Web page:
Good book. There are six Colton family members: Riley, his two sets of twin sisters, and an adopted brother. There is also a younger foster brother who is the catalyst for the mystery that runs through the series. Riley is the oldest, who at thirteen years old became the surrogate caretaker for his first set of sisters, adding the second set two years later. His parents were socially and politically active and often left Riley in charge of his siblings. After his parents' deaths, he took over raising them. Now, at the age of forty-three, he has no intention of ever being a husband or father. He is done with all of it.
I have to admit that Riley grated on my nerves at the beginning. He seemed to be in a constant state of self-pity over having had to care for his siblings. Yet, they all work together in some way with the family investigation business. There are also frequent scenes of the things he still does to take care of them - preparing snacks for their meetings, having pre-prepared meals in his freezer for any of them to take, etc. He fights and denies that caring nature through most of the book.
As the book opens, Riley is fighting the memories of a one-night stand three months earlier. Unlike other short-term women (he doesn't do relationships, period), he hasn't been able to get Charlize off his mind. Despite that, he doesn't intend her again until fate intervenes. Her aunt is connected to a case he is working on, and on his way to see her, Riley witnesses an attack on Charlize. His protectiveness is aroused in spite of himself, especially once he finds out she is pregnant with his baby.
Charlize is an independent woman who, knowing Riley's feelings, is ready to raise the baby independently. She would rather have Riley involved, both with the baby and her. She fell in love with him immediately but knows that her "fantasyland" isn't likely to come true. However, with the threats against her, she is happy to accept Riley's protection.
I enjoyed the development of the relationship between Riley and Charlize. The connection was there between them from that first night, though Riley tried to deny it, and is still there when they meet again. Riley freaks out at the news of his impending fatherhood though he does accept responsibility. He begins by planning minimum participation for heartbreaking reasons. As they spend time together, Charlize starts to see the caring man beneath the surface that Riley shows the world. I liked seeing Riley's changes, especially over the days that Charlize stayed at his house. But he still can't see the possibilities for a future when the danger is over, and she leaves. A visit from one of his sisters sparks an eye-opening conversation. At the same time, Charlize decides to go after what she wants. I loved the scene at the end, as she reminded him that love is not perfect because life is not perfect.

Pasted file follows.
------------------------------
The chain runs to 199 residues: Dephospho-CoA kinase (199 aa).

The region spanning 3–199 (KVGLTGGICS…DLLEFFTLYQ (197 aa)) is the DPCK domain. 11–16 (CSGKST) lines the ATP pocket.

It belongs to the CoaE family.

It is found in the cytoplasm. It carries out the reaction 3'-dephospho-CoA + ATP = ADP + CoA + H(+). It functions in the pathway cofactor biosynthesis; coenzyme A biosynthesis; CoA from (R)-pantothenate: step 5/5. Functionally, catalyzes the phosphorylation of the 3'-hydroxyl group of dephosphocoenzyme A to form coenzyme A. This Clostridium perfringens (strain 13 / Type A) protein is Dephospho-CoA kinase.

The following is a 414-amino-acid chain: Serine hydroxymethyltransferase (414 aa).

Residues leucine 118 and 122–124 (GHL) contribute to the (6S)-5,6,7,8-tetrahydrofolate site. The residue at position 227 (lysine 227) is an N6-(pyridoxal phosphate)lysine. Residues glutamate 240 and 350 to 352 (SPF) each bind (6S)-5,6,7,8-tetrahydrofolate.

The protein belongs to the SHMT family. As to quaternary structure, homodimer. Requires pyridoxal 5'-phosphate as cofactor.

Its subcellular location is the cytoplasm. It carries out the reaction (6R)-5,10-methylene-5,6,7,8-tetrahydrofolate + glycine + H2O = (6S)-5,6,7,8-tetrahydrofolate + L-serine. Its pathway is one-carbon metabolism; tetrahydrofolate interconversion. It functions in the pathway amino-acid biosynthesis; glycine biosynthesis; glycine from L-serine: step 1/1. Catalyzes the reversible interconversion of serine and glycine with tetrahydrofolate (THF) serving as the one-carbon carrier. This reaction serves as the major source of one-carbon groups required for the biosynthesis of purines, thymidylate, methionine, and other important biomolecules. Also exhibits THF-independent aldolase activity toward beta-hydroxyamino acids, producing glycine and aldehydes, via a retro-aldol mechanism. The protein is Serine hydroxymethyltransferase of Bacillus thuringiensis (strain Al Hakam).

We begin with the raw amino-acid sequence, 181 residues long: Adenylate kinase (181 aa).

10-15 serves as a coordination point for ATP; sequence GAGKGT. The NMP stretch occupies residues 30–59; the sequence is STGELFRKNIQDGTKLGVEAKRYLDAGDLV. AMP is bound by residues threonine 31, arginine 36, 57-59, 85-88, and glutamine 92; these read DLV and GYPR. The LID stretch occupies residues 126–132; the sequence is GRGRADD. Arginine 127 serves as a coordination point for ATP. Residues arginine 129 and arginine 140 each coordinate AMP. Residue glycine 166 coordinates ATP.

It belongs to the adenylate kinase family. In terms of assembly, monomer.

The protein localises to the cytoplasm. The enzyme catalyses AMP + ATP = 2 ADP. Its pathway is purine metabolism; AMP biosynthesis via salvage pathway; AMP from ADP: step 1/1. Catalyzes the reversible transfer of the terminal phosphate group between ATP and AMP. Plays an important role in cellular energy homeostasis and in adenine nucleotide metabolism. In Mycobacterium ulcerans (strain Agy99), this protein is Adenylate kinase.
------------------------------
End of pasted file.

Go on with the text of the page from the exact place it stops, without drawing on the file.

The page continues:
The suspense of the story was terrific also, with two mysteries. The first is when the Coltons' foster brother, Brody, contacts Riley to say he's in trouble. Brody got involved in a pyramid scheme using borrowed money. Now he's on the hook to pay back the loan, and Brody can't reach anyone in the company. As Riley and the other members of the family investigate, Brody disappears. Riley delves deeper into the ReVitaYou program and discovers disturbing irregularities, combined with a product that makes some people sick. There's a twist at the end that leads into the next book and the continuing search for the ringleader and Brody.
The second mystery is more immediate. As a social worker, Charlize occasionally encounters violent clients. In this case, someone first tries to run her down, which is when Riley gets involved. While she isn't panicked by the attack, Charlize is somewhat concerned. The intensity ramps up when someone takes a shot at her. It was obvious to me who was behind it, but they needed proof. The final confrontation was intense and kept me glued to the pages until it was over.
Colton books are always good for family unity also. Riley is clearly the head of the family, but he also respects the others' thoughts and opinions. After all his years of going on about never being a father, it was funny to see him plotting how to drop the pregnancy bomb on them. I was impressed by their reactions. I'm looking forward to getting to know the rest of them during the other books.